Alliance Party calls PSNI to investigate erection of Twelfth decorations in Lurgan
The PSNI has affirmed that it does not have the power to remove flags, after the Alliance Party asked it to investigate loyalists erecting Twelfth decorations in Lurgan.
The PSNI said it received a report “that flags were being erected” in the High Street on Wednesday but added that it does not have the responsibility or power to remove them.
Lurgan Alliance Councillor Peter Lavery confirmed that his party asked the PSNI to investigate. But while the PSNI said the complaint was about flags being erected, he said it was actually about “forklifts creating a traffic hazard”.
He said that everyone is “free to celebrate their culture” but that it must be done “in a safe and respectful manner”.
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“Alliance will always prioritise public safety and in this instance, raised concerns after being notified about forklifts creating a traffic hazard”.
The PSNI said it “received a report that flags were being erected” in the High Street area of Lurgan on Wednesday 30 June. It said that officers attended and enquiries are ongoing.
Chief Inspector Bernard O’Connor said: “Within the current statutory framework, the removal of flags is not the responsibility of the Police Service nor do we have a specific power to do so and we will only act to remove flags where there are assessed risks to public safety owing to their erection.
“We are aware that this is a sensitive issue for the whole community and there is no easy solution. There is no community or political consensus on the flags issue and ultimately this requires a political, not a policing resolution.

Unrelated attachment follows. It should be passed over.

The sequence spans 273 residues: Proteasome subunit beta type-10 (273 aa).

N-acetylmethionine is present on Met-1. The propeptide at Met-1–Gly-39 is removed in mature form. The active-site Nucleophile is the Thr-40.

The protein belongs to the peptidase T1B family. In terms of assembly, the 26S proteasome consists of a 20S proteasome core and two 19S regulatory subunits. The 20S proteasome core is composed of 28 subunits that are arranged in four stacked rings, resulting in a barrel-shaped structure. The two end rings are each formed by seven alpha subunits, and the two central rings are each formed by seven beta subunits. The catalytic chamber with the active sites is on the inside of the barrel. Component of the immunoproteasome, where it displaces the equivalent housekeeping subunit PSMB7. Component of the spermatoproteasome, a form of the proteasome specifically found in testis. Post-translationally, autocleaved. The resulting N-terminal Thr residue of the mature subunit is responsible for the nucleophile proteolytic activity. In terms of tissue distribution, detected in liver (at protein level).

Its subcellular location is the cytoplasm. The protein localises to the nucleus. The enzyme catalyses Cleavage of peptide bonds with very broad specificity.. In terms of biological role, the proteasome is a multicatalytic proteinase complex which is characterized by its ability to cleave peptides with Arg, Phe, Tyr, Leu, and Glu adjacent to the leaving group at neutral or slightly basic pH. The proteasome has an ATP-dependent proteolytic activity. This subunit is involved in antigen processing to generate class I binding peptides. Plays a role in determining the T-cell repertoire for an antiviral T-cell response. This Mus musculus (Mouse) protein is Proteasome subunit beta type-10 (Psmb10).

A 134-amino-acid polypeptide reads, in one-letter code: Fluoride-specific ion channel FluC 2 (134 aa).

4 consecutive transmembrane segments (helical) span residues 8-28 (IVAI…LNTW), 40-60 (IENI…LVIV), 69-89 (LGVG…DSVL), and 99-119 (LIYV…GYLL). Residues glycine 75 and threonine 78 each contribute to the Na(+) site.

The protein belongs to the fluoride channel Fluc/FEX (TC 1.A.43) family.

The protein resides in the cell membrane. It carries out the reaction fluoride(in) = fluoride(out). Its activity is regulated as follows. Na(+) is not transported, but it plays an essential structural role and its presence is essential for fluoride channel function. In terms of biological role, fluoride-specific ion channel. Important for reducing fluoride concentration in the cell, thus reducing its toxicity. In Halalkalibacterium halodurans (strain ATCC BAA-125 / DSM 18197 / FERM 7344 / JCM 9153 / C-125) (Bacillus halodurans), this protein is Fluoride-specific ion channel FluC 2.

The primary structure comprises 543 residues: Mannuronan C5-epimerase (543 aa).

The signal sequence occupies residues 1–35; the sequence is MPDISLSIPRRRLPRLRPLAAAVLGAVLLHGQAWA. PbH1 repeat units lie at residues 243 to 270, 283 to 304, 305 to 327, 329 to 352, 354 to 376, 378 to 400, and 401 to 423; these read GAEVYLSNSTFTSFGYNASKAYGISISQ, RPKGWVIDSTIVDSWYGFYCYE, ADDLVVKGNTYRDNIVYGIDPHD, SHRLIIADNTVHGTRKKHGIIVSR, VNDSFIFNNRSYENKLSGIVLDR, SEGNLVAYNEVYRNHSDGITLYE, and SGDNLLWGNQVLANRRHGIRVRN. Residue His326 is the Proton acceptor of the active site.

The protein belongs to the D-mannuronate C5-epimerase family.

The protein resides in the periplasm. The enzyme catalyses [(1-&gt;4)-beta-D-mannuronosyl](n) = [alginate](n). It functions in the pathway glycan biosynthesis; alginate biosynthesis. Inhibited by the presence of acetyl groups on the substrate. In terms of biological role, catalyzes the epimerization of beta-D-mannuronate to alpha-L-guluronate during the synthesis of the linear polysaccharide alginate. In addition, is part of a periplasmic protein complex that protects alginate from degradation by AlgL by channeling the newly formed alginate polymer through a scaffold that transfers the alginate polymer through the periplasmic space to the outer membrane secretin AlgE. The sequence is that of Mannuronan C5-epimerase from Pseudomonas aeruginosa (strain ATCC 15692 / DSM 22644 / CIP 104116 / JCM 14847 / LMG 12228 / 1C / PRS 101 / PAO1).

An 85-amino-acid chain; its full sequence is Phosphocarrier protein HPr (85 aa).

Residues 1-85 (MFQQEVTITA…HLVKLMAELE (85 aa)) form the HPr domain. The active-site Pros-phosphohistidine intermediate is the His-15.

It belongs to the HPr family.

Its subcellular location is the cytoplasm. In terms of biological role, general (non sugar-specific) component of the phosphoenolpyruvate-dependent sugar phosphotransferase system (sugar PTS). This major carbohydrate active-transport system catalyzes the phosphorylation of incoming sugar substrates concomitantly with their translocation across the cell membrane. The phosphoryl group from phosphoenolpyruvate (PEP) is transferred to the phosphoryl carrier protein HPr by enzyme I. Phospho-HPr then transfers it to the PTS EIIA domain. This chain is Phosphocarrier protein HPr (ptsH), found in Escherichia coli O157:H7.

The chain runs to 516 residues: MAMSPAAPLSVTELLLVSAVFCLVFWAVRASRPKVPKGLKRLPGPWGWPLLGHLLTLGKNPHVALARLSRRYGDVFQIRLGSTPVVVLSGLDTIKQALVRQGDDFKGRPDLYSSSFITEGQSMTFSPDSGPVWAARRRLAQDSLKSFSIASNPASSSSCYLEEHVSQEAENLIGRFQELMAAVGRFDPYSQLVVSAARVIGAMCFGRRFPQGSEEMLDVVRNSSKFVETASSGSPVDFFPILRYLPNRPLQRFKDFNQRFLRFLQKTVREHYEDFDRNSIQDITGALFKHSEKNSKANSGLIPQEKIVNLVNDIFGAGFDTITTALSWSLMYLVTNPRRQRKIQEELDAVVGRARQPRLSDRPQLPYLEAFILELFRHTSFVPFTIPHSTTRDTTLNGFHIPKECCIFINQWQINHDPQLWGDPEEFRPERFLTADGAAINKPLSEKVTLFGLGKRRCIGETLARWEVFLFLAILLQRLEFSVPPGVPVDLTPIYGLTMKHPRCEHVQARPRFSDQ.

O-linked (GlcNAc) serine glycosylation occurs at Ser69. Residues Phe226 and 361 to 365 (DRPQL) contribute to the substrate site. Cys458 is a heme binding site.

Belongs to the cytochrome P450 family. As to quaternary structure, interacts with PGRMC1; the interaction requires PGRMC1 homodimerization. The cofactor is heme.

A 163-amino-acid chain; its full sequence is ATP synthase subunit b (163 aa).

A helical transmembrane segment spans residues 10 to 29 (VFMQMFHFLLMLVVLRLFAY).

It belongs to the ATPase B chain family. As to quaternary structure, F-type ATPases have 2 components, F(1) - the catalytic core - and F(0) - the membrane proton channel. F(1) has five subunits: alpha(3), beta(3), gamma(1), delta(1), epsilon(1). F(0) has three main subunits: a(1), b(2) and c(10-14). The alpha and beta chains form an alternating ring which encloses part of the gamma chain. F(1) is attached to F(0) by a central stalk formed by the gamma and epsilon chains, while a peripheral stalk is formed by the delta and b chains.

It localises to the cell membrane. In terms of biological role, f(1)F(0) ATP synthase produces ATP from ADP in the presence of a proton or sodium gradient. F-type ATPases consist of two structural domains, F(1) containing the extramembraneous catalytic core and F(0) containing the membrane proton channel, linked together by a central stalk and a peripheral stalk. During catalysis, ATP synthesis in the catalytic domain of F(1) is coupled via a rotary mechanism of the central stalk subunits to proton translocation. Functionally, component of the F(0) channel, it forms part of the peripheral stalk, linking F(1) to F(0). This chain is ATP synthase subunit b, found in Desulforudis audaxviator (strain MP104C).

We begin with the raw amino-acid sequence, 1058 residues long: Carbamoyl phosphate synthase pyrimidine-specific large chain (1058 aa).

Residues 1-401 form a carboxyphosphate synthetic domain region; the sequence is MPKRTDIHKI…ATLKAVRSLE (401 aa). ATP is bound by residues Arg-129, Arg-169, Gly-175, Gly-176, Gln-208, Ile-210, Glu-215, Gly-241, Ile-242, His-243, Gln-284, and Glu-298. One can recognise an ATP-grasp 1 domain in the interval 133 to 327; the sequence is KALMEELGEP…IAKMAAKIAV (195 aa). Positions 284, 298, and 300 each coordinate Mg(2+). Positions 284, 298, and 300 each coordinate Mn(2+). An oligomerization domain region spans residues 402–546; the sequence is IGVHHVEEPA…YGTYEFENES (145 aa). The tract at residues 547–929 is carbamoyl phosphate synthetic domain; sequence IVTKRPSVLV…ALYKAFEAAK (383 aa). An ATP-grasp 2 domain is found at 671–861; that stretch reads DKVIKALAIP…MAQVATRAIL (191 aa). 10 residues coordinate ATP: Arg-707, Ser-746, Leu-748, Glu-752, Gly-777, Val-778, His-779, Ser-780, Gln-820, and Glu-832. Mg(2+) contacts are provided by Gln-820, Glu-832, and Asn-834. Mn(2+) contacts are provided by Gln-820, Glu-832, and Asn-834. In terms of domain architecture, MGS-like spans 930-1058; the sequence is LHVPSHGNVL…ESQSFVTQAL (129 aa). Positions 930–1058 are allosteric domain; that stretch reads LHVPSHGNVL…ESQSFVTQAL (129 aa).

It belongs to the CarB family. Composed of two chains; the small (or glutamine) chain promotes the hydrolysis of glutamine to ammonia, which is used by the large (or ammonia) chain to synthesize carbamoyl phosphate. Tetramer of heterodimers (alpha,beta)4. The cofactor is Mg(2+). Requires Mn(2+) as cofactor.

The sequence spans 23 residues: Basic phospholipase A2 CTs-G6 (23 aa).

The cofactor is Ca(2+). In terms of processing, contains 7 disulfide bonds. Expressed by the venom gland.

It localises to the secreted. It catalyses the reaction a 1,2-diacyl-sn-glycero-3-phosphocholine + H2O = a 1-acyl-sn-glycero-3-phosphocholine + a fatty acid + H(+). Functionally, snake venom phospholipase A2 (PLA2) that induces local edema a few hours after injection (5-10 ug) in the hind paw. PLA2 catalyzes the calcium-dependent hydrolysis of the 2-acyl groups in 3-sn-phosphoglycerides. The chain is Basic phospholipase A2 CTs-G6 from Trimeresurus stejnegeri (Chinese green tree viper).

“Our experience shows the most effective solution to this issue is negotiation, mediation and engagement between local communities working with agencies including local police.”
He added that police will continue to work with local communities and partners to find long term solutions to issues around flags.
However Mr Lavery added that since he reported the issue to police, the issue has escalated significantly in the town. He said that paramilitary and Parachute Regiment flags had appeared “with UVF flags now erected outside mixed housing developments in a clear and sinister bid to raise tensions”.
He added: “Alliance has been consistent in calling for legislation to better regulate the flying of legal flags and emblems from street furniture, so they are done in a regulated, time-bound manner following appropriate consultation.” He called on all other parties to “unite behind that call” and for an end to “marking of territory and intimidation”.
TUV Upper Bann spokesman Darrin Foster said that Alliance reporting loyalists to the PSNI “for erecting red, white and blue bunting” will only inflame community tensions. He added: “Who do Alliance think they are? Making a complaint to the police about traditional bunting going up as it has done for generations?” He said the PSNI did not not detect any offence. “Tellingly, in spite of this Alliance has doubled down on making the complaint, laughably citing safety concerns.” He lcaimed that the party which “likes to preach... tolerance and respect shows neither when it comes to loyalist and British culture.”